Recipients: Cara Snyder and Fran Brant.
Cara Snyder is being honored for being a voice and advocate for homeless individuals in our community. Having been chronically homeless since she was 17 years old, Snyder knows firsthand the life-changing effects that having a safe home of your own can have.
While attending a seminar on homebuying, hosted by Fran Brant at Premier Bank, she clung to the fact the bank could help build a credit report for potential homebuyers. Snyder started working with Brant and they were able to build her a credit history based on her disability payments and her record of paying her bills on time.
Having a home has changed the direction of Snyder and her son’s life. She sits on multiple boards and community action groups where she advocates for change and is paying it forward. Snyder is the treasurer of the M Society and the All About Adrian Resident Coalition, under Lenawee County Habitat for Humanity. She was recently appointed to the consumer action committee as a child representative under the Lenawee Community Mental Health Authority and is an active member of the Lenawee County Continuum of Care representing those with lived homelessness experience. Her message and mission are clear, “A roof is just imperative to a person’s succeeding in life.”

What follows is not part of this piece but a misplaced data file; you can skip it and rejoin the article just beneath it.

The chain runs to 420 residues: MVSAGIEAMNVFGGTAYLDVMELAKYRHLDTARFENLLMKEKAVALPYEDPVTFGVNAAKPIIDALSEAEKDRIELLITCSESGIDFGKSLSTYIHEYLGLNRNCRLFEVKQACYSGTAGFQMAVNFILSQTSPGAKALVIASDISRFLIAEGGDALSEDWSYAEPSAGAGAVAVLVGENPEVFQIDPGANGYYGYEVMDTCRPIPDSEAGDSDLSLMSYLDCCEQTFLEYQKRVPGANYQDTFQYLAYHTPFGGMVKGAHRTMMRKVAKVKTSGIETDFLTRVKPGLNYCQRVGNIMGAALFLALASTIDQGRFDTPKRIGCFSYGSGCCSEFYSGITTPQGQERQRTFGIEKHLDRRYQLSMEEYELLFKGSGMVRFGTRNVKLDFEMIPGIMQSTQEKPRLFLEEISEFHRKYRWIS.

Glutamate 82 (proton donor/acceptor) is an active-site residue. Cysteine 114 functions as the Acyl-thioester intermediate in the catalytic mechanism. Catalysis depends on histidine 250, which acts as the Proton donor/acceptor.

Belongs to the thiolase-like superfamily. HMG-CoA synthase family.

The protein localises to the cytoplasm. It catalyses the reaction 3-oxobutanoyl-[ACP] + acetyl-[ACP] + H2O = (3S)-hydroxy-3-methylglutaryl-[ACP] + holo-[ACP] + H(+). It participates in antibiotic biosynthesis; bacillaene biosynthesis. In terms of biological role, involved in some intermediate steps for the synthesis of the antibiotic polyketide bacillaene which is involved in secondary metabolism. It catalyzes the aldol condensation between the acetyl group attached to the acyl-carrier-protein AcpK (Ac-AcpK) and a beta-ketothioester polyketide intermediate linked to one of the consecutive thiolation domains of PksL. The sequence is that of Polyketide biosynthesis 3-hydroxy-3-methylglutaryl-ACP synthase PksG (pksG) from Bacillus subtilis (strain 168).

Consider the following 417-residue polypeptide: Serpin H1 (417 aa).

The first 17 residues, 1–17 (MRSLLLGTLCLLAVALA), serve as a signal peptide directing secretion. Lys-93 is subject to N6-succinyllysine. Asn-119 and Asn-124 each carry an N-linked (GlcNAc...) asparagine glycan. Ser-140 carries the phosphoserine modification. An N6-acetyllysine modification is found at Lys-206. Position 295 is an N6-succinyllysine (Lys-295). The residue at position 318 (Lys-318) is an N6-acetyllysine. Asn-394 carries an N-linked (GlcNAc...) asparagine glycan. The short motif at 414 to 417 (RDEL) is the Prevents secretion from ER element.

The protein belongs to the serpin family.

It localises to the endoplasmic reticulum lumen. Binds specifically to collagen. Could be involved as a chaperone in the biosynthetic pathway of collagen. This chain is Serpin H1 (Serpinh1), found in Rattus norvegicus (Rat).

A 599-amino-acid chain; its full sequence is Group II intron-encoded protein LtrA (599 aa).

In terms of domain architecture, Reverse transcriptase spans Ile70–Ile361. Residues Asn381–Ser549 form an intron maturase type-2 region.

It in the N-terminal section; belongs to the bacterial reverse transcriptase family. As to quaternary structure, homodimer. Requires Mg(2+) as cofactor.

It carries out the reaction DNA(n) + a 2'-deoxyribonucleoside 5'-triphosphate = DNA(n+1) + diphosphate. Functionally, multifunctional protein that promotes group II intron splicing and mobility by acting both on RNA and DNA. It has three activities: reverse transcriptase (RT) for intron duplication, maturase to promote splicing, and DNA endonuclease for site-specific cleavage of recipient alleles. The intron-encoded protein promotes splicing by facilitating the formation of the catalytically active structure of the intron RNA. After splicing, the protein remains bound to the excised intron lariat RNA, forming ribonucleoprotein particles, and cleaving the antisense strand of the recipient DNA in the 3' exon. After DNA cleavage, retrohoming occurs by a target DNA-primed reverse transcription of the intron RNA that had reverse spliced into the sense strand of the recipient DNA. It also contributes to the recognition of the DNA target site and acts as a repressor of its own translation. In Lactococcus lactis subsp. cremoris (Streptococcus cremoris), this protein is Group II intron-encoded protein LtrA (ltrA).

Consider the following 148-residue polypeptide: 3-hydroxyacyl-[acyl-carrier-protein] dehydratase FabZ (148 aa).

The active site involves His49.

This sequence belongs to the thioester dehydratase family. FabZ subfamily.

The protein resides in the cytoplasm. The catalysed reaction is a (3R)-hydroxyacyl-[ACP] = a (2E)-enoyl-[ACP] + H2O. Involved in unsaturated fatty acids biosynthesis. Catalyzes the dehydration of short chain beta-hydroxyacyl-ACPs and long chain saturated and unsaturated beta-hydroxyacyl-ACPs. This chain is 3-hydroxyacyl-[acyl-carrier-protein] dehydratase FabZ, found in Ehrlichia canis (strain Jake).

Fran Brant, vice president of area sales at Premier Bank, is being recognized for her role in helping low- to moderate-income individuals become homeowners. Brant and Premier Bank love helping people and have a program that requires very little as a down payment and is 100% financed. This allows houses in the city to be sold and provides services to more people. Having programs like this ensures that more people have the opportunity to have a safe, secure place of their own. As Snyder said, “It is absolutely amazing what permanent housing will do for a person, for your mental health and physical health, without even trying. Just having that security, having that safe space where you can make your plans and your goals and center yourself to better your life, because you’re not going crazy because of your living situation.”
Recipient: I92 Ministries.
I92 Ministries is being recognized for their efforts to eliminate hunger in Lenawee County. Prior to COVID-19, I92 Ministries was providing weekend meal packs to 600 Lenawee County students weekly. During the early stages of the pandemic, the need drastically increased and they were providing meals to 2,200 students. With support from the Lenawee Community Foundation and Lenawee Cares, I92 Ministries has provided 164,000 meals to students and families impacted by the pandemic.
I92 Ministries continues to partner with local school districts and delivers weekend meal packs along with Christmas and spring break meal packs. Combined with the meals they pack and ship to Haiti, they have served over 1,100,000 meals since their inception in 2012.
Recipient: Retired Addison Fire Chief Tim Shaw.